Exploding the ‘Skye is full’ myth

DAVID ROBINSON

Admittedly, I’m a bit grumpy at six o’clock in the morning, imbibing early-morning caffeine and peering bleary-eyed at the BBC news, but I’ve often wondered just how hard it honestly is to be a ‘travel correspondent’.

When the public require an ‘expert’ to tell them that flights cost more money during school holidays, lengthy airport security checks are testing but necessary, buying travel insurance is a good idea, and kids should wear sun cream in the blistering heat, they often wheel out Simon Calder. When not offering sage advice that anyone with two functioning neurons already knows, I assume Simon spends his days, nose to the grindstone, manfully globetrotting his way round various resorts and international eateries, and writing about it for the chattering classes in newspapers and up-market Sunday supplements. Nice work if you can get it, I suppose.

Of course, I’m being unreasonable here. I have no idea what Simon Calder really does and it’s unfair of me to malign a professional by throwing out a few comments such as those above. Actually, Simon Calder is a well-respected journalist and is known for his integrity as “the man who pays his way” and refuses freebies – according to his ‘Independent’ biography, anyway. But why let facts and research get in the way of a good story?

Unfortunately, there are quite a few B&B and small business owners operating in the tourism sector on the Isle of Skye who feel that Mr Calder has recently erred on the side of the story. There is a feeling that Simon Calder’s 19th August piece in ‘The Independent’ was misleading, sloppy journalism – not to mention potentially damaging to businesses operating on the slimmest margins, dependant on the vagaries of the holidaying public.

Calder’s article ‘investigated’ what he called “Skye’s new ‘no reservation, no entry’ policy”. Except that he doesn’t. Bypassing what he claims were police check-points on the bridge at Kyle of Lochalsh, turning away visitors who couldn’t demonstrate they had accommodation booked, Calder took “the Caledonian MacBrayne ferry to the island from Mallaig” instead. Had Mr Calder ventured across the bridge, he would have found no such check-points.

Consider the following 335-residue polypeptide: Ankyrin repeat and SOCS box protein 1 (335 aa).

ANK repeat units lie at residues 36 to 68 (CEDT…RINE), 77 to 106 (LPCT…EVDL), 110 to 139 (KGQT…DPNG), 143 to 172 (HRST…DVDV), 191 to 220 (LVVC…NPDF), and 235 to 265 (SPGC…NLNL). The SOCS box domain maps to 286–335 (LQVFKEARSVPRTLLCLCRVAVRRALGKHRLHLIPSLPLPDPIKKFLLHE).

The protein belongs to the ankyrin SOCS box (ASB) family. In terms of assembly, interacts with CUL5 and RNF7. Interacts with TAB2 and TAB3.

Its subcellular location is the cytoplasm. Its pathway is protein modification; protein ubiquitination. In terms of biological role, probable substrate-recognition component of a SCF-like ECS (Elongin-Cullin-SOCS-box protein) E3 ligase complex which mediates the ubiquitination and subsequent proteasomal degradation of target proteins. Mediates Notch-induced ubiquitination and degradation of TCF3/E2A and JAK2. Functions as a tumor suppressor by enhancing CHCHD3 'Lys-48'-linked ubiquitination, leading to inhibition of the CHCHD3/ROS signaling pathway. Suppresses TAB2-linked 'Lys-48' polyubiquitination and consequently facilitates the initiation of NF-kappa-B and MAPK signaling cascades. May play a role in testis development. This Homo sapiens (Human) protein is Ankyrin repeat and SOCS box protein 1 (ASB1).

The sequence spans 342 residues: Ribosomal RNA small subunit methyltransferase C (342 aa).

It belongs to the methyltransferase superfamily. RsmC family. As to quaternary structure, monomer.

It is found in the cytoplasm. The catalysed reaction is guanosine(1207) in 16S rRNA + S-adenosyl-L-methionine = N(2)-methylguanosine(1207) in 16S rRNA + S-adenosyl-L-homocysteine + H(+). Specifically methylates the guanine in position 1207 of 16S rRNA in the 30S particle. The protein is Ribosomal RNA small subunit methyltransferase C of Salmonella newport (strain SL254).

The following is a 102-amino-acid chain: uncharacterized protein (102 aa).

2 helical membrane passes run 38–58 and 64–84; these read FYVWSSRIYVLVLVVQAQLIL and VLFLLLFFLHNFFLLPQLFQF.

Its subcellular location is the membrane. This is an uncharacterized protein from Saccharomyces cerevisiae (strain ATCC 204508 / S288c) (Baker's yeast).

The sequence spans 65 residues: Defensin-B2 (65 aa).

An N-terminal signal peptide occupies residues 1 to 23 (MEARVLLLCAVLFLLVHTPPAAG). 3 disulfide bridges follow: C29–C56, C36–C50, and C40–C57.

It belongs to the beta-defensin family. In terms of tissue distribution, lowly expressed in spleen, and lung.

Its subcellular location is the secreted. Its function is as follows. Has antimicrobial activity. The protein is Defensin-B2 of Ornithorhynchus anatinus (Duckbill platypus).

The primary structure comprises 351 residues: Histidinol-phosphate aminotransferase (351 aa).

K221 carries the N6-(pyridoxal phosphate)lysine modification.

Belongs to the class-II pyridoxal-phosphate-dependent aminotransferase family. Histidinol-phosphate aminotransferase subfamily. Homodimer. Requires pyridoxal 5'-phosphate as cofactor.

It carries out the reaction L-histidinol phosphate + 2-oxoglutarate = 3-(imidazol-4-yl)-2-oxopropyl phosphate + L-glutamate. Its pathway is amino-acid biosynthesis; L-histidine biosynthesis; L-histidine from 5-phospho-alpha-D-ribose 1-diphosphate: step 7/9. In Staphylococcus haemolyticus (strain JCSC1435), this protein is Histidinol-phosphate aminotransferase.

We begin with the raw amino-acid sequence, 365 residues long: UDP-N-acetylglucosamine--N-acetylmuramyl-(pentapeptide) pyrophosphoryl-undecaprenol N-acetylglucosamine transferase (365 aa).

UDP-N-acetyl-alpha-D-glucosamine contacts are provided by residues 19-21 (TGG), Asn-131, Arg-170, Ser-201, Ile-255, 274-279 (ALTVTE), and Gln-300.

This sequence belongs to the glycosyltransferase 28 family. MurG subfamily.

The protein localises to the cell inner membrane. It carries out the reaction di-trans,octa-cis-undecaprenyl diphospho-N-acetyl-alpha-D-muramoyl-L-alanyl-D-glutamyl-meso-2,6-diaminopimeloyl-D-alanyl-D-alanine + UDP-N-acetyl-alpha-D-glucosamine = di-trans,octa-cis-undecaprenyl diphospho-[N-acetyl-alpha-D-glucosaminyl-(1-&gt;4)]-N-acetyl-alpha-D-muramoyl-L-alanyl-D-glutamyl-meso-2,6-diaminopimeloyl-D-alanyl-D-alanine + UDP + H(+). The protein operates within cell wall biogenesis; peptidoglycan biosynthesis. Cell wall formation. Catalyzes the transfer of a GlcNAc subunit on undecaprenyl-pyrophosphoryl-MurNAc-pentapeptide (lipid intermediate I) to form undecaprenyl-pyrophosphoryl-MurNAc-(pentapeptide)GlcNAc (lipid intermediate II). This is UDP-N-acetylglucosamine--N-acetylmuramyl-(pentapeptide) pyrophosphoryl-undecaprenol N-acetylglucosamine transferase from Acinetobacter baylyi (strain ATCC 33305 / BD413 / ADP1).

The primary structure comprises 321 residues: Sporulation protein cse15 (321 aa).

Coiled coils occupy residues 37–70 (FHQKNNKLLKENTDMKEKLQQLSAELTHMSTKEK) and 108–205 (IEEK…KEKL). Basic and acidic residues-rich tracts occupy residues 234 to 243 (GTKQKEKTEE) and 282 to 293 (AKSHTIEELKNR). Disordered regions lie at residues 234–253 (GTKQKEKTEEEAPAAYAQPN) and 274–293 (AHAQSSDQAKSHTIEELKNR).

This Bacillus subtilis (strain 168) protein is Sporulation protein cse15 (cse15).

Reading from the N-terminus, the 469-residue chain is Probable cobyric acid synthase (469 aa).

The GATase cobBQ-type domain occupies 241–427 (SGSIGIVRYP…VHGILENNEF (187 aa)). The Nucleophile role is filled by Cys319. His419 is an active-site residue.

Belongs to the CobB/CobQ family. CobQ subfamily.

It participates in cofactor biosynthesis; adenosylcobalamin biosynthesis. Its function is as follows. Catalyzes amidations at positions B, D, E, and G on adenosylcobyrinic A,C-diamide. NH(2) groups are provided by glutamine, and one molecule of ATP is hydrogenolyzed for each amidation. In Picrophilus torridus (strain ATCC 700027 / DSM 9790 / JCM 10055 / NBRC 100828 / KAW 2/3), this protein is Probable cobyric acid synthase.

Responding to rumours that they were turning visitors away, on 9th August the police tweeted: “We are not advising people not to come to Skye and not turning people away at the bridge – we love visitors and just want people to be prepared”.

It seems that BBC Scotland had inaccurately reported the “ban” on visitors, and that Mr Calder had simply repeated the inaccuracy. Other media sources jumped on the same bandwagon.

On 14th August, the ‘Daily Express’ headlined “Skye’s the LIMIT: Police issue travel WARNING as tourists turned away from Scottish island”. A closer reading reveals that tourists had been turned away not by the police, but by accommodation owners fully booked. In the article, the police were quoted as saying: “I would never advise people against visiting our beautiful island but I would ask people to use common sense before travelling without booking accommodation in advance if they intend to stay overnight.”

The disappointment from Skye residents to the BBC’s mistaken reporting was evident from the angry Twitter response following the police clarification. The inaccuracy of the story was exposed in the West Highland Free Press on 10th August, with the BBC apologising and withdrawing the claim 14 hours later. How then, was Mr Calder’s article allowed to proceed on 19th August? Come on, Simon; sloppy work!